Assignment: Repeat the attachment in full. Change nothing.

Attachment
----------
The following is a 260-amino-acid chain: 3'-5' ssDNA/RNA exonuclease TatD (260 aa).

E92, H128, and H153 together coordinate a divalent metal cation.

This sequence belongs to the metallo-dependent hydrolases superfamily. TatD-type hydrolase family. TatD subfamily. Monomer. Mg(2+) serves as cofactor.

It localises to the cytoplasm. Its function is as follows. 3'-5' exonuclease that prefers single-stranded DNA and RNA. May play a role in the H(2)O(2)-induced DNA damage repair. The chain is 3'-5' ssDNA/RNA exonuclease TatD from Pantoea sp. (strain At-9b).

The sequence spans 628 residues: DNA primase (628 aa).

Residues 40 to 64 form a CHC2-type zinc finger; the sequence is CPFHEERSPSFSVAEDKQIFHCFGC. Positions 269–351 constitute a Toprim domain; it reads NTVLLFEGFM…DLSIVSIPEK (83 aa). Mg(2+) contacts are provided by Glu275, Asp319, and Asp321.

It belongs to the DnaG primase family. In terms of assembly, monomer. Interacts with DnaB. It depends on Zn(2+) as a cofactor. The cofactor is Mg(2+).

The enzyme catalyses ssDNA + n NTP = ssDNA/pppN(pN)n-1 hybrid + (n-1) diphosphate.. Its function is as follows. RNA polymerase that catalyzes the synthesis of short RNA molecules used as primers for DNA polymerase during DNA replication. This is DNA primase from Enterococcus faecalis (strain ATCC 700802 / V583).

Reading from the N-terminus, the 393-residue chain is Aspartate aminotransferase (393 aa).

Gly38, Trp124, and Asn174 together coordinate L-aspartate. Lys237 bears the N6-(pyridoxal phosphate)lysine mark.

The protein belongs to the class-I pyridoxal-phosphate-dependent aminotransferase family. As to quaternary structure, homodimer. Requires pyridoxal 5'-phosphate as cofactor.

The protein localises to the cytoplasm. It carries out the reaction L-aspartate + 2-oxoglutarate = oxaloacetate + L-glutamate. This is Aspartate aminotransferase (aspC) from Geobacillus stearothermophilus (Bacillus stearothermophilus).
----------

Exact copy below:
The following is a 260-amino-acid chain: 3'-5' ssDNA/RNA exonuclease TatD (260 aa).

E92, H128, and H153 together coordinate a divalent metal cation.

This sequence belongs to the metallo-dependent hydrolases superfamily. TatD-type hydrolase family. TatD subfamily. Monomer. Mg(2+) serves as cofactor.

It localises to the cytoplasm. Its function is as follows. 3'-5' exonuclease that prefers single-stranded DNA and RNA. May play a role in the H(2)O(2)-induced DNA damage repair. The chain is 3'-5' ssDNA/RNA exonuclease TatD from Pantoea sp. (strain At-9b).

The sequence spans 628 residues: DNA primase (628 aa).

Residues 40 to 64 form a CHC2-type zinc finger; the sequence is CPFHEERSPSFSVAEDKQIFHCFGC. Positions 269–351 constitute a Toprim domain; it reads NTVLLFEGFM…DLSIVSIPEK (83 aa). Mg(2+) contacts are provided by Glu275, Asp319, and Asp321.

It belongs to the DnaG primase family. In terms of assembly, monomer. Interacts with DnaB. It depends on Zn(2+) as a cofactor. The cofactor is Mg(2+).

The enzyme catalyses ssDNA + n NTP = ssDNA/pppN(pN)n-1 hybrid + (n-1) diphosphate.. Its function is as follows. RNA polymerase that catalyzes the synthesis of short RNA molecules used as primers for DNA polymerase during DNA replication. This is DNA primase from Enterococcus faecalis (strain ATCC 700802 / V583).

Reading from the N-terminus, the 393-residue chain is Aspartate aminotransferase (393 aa).

Gly38, Trp124, and Asn174 together coordinate L-aspartate. Lys237 bears the N6-(pyridoxal phosphate)lysine mark.

The protein belongs to the class-I pyridoxal-phosphate-dependent aminotransferase family. As to quaternary structure, homodimer. Requires pyridoxal 5'-phosphate as cofactor.

The protein localises to the cytoplasm. It carries out the reaction L-aspartate + 2-oxoglutarate = oxaloacetate + L-glutamate. This is Aspartate aminotransferase (aspC) from Geobacillus stearothermophilus (Bacillus stearothermophilus).